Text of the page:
• As, \zeta \rightarrow - \infty:

 

~U \approx \frac{2}{3} \biggl( - \frac{1}{\zeta}\biggr) + \frac{1}{45} \biggl[ \frac{2}{3} - e^{Q_0}\biggr] \biggl( - \frac{1}{\zeta}\biggr)^3 \, ,

 

~Q \equiv \ln(\zeta^2 \Rho) \approx Q_0 + \frac{1}{6}\biggr[ \frac{2}{3} - e^{Q_0}\biggr] \biggl( - \frac{1}{\zeta}\biggr)^2 \, ,

 

where, ~Q_0 is a positive constant.

 

  • Comment by J. E. Tohline on 13 July 2017:  In this expression for U, a "plus" sign has been inserted between the ζ term and the ζ-squared term, correcting a typographical error in equation 4.12a of Tohline (1982). And the expression for Ρ has been expanded to include a ζ-cubed term.
    For, \zeta \approx 0:

 

~U \approx U_0 + \zeta(\Rho_0 - 2)+ \zeta^2 U_0 + \zeta^3\biggl[(\Rho_0-2)(1-\Rho_0/6) - \frac{2}{3} U_0^2 \biggr] \, ,

 

~\Rho \approx \Rho_0 - \zeta^2\biggl[\frac{1}{2} \Rho_0(\Rho_0 -2)\biggr] + \frac{1}{3} \zeta^3 U_0 \Rho_0(\Rho_0-4) \, ,

 

where, ~U_0 and ~\Rho_0 are positive constants.

 

  • As, \zeta \rightarrow + \infty:

 

~U \approx (2m_0 \zeta)^{1 / 2} \, ,

 

~\Rho \approx \biggl( \frac{m_0}{2\zeta} \biggr)^{1 / 2} \, ,

 

where, ~m_0 is a positive constant.

 

The values of the three constants, ~U_0, ~\Rho_0, and ~m_0 depend on the chosen value of ~Q_0, as demonstrated by Hunter (1977). In terms of the physical quantities, ~v_r(r,t) and ~\rho(r,t), these asymptotic behaviors translate into the following.

  • For, ~t < 0 and ~r \ll c_s|t|:

 

~v_r(r,t) \approx - \frac{2r}{3(-t)} \, ,

 

~\rho(r,t) \approx \biggl[\frac{e^{Q_0}}{4\pi G}\biggr] \frac{1}{t^2} \, .

 

 

  • For, ~r \gg c_s|t| at any time:

 

~v_r(r,t) \approx - c_s U_0\, ,

 

~\rho(r,t) \approx \biggl[\frac{c_s^2 \Rho_0}{4\pi G}\biggr] \frac{1}{r^2} \, .

 

 

  • For, ~t > 0 and ~r \ll c_s|t|:

 

~v_r(r,t) \approx - \biggl( \frac{2m_0}{c_s} \biggr)^{1 / 2} \biggl( \frac{t}{r}\biggr)^{1 / 2} \, ,

 

~\rho(r,t) \approx \frac{1}{4\pi G} \biggl[\frac{m_0 c_s^2}{2}\biggr]^{1 / 2} \biggl( \frac{1}{t r^3}\biggr)^{1 / 2} \, .

 

 

Examine Connection With …

Let's examine whether or not there is overlap between the properties of the above-discussed similarity solutions that give insight into the nonlinear dynamical behavior of collapse and the (a) known structure of the unperturbed, but marginally unstable Bonnor-Ebert sphere, and (b) eigenfunction that describes the radial profile of the marginally unstable radial pulsation mode. Keep in mind that, as we have presented separately, the truncation radius of the marginally unstable, Bonnor-Ebert sphere has, ~\xi_e \approx 6.4510534.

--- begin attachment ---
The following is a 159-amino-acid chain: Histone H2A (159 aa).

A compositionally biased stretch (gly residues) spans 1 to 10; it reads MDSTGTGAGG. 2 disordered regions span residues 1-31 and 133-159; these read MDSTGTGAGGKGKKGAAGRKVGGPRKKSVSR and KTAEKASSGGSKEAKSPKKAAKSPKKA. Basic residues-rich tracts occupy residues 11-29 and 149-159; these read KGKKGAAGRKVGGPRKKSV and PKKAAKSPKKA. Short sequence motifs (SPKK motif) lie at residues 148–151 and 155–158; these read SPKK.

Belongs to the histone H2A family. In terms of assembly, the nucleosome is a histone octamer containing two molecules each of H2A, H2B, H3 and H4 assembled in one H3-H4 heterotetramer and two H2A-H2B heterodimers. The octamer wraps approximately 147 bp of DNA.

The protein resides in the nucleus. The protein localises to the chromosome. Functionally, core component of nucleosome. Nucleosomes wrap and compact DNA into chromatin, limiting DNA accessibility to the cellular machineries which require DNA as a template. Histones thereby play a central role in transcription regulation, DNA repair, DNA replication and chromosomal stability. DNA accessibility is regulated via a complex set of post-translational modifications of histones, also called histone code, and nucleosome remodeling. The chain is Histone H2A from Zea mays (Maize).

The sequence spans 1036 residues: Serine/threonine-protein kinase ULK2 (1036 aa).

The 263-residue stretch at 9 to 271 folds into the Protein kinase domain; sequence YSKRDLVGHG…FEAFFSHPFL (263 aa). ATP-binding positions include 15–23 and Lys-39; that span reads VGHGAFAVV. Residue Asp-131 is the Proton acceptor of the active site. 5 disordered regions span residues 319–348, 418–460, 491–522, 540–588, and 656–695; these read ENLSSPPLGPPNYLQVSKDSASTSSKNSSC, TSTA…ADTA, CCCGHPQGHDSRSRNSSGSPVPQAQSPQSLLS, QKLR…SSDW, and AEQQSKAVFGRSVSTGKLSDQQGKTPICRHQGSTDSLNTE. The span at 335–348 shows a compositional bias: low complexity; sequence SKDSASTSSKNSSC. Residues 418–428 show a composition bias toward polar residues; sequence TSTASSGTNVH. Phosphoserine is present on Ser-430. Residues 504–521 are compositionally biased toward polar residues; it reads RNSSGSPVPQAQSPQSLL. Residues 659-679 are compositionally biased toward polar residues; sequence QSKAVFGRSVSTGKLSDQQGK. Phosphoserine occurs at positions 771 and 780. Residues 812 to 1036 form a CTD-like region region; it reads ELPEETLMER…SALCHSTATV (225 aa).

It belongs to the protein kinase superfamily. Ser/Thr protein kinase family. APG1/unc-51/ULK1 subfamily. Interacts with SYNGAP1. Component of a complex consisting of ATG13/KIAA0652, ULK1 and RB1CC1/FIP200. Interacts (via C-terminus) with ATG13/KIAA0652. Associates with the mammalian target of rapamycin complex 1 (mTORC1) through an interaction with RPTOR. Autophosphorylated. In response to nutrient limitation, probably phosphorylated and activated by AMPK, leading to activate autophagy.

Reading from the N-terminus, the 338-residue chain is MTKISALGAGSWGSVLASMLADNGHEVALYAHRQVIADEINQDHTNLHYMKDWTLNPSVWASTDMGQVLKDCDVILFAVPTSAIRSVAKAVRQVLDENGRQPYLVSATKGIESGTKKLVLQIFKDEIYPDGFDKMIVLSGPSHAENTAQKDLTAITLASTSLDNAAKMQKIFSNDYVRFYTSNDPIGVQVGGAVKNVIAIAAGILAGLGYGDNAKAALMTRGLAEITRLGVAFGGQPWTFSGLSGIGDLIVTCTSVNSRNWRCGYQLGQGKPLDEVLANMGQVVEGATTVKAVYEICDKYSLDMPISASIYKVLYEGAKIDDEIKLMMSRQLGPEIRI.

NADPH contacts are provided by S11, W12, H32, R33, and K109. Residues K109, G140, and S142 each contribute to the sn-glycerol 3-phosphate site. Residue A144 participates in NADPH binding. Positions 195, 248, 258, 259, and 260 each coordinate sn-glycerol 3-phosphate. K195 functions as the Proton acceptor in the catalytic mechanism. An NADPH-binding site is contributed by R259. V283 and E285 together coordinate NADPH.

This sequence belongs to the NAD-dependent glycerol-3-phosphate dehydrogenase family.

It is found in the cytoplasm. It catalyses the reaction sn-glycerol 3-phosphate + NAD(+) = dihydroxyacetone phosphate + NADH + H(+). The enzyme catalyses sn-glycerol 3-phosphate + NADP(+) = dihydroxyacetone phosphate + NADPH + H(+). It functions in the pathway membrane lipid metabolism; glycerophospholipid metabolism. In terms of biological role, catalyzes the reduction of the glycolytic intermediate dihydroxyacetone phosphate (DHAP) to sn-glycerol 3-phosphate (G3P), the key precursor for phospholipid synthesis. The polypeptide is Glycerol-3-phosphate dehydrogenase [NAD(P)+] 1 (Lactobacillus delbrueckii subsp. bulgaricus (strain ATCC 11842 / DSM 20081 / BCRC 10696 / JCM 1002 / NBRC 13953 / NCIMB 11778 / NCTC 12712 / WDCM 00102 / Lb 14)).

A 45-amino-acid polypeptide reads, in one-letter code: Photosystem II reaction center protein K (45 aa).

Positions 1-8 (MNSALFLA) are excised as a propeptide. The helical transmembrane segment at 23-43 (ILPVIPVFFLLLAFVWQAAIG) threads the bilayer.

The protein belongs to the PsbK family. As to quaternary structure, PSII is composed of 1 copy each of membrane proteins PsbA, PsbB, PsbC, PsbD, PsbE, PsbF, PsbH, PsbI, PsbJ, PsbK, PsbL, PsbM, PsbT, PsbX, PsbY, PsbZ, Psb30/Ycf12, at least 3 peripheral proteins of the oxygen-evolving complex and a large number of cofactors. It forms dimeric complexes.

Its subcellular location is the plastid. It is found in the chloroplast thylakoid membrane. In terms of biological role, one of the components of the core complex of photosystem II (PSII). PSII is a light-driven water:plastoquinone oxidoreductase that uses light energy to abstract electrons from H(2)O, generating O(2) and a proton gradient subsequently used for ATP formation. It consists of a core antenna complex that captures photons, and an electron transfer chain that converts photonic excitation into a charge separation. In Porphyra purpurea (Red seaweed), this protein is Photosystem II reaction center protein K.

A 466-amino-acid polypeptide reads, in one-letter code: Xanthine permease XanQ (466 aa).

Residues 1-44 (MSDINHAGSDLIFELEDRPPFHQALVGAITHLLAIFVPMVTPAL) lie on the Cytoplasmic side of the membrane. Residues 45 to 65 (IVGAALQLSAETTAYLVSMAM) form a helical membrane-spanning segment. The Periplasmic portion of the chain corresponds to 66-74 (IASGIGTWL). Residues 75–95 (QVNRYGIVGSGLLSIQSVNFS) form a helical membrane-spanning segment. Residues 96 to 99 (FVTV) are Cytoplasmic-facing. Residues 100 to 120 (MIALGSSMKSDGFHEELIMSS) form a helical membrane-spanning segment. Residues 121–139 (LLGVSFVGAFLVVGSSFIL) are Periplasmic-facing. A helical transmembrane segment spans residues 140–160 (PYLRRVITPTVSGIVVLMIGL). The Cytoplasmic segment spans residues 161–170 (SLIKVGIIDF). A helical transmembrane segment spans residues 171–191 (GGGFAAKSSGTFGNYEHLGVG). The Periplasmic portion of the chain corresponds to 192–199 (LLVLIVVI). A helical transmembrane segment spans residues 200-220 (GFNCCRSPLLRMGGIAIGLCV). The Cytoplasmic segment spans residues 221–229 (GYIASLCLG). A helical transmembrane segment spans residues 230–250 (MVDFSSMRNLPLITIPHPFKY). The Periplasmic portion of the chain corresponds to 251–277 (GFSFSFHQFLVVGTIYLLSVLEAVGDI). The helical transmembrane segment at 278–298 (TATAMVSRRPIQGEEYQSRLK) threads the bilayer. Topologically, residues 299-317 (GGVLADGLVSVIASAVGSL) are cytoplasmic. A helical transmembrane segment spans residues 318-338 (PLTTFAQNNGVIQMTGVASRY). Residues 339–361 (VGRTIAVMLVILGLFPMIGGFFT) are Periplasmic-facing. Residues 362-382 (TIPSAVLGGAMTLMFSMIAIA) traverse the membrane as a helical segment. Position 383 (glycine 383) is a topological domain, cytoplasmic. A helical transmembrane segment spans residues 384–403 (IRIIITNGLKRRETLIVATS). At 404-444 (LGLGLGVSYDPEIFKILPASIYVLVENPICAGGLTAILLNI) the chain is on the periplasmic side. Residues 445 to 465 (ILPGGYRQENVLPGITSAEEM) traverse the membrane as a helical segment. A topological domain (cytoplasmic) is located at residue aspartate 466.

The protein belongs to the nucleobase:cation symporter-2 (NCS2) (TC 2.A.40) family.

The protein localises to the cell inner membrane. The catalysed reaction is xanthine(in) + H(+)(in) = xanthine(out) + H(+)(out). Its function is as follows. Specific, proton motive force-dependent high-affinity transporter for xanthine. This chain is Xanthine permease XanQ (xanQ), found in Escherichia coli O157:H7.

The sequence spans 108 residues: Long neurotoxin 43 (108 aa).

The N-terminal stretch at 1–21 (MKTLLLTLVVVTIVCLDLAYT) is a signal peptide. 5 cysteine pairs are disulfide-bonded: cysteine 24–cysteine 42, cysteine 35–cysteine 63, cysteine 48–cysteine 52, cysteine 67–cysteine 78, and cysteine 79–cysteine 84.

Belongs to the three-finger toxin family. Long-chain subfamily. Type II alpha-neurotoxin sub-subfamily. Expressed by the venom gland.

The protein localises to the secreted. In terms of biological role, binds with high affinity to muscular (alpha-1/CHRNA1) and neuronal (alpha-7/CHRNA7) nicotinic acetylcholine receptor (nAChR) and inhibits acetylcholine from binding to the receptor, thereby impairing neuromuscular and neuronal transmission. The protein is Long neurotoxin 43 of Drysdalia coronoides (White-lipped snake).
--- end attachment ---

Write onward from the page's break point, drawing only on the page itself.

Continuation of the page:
Pressure-Truncated Equilibrium Structure

From our separate discussion of pressure-truncated isothermal spheres, we can identify the following structural properties of the marginally unstable Bonnor-Ebert sphere. The function, ~\psi(\xi) satisfies the,

Isothermal Lane-Emden Equation

~\frac{1}{\xi^2} \frac{d}{d\xi}\biggl( \xi^2 \frac{d\psi}{d\xi} \biggr) = e^{-\psi}

Given the system's sound speed, ~c_s, and total mass, ~M_{\xi_e}, the expression from our presentation that shows how the bounding external pressure, ~P_e, depends on the dimensionless Lane-Emden function, ~\psi, is,

~P_e

~=

~\biggl( \frac{c_s^8}{4\pi G^3 M_{\xi_e}^2} \biggr) ~\xi_e^4 \biggl(\frac{d\psi}{d\xi}\biggr)^2_e e^{-\psi_e} \, ;

and, our expression for the truncated configuration's equilibrium radius is,

~R

~=

~\frac{GM_{\xi_e}}{c_s^2} \biggl[ \xi \biggl(\frac{d\psi}{d\xi}\biggr) \biggr]_e^{-1} \, .

Also, as has been summarized in our accompanying discussion, expressions that describe the general run of radius, pressure, and mass are, respectively,

~r_0

~=

~\biggl( \frac{c_s^2}{4\pi G \rho_c} \biggr)^{1/2} \xi \, ;

~P_0 = c_s^2 \rho_0

~=

~(c_s^2 \rho_c) e^{-\psi} \, ;

~M_r

~=

~\biggl( \frac{c_s^6}{4\pi G^3 \rho_c} \biggr)^{1/2} \biggl[ \xi^2 \frac{d\psi}{d\xi} \biggr]  \, .

Hence, for isothermal configurations,

~g_0 \equiv \frac{GM_r}{r_0^2}

~=

~G\biggl( \frac{c_s^6}{4\pi G^3 \rho_c} \biggr)^{1/2} \biggl[ \xi^2 \frac{d\psi}{d\xi} \biggr]
\biggl[ \biggl( \frac{c_s^2}{4\pi G \rho_c} \biggr)^{1/2} \xi\biggr]^{-2}

 

~=

~c_s^2  
\biggl( \frac{4\pi G \rho_c}{c_s^2} \biggr)^{1 / 2} 
\biggl( \frac{d\psi}{d\xi} \biggr) \, .

From the above summary of the Hunter (1977) similarity variables, we also have, A similarity solution becomes possible for these equations when the single independent variable,

~\zeta = \frac{c_s t}{r} \, ,

is used to replace both ~r and ~t. Then, if ~M_r, ~\rho, and ~v_r assume the following forms,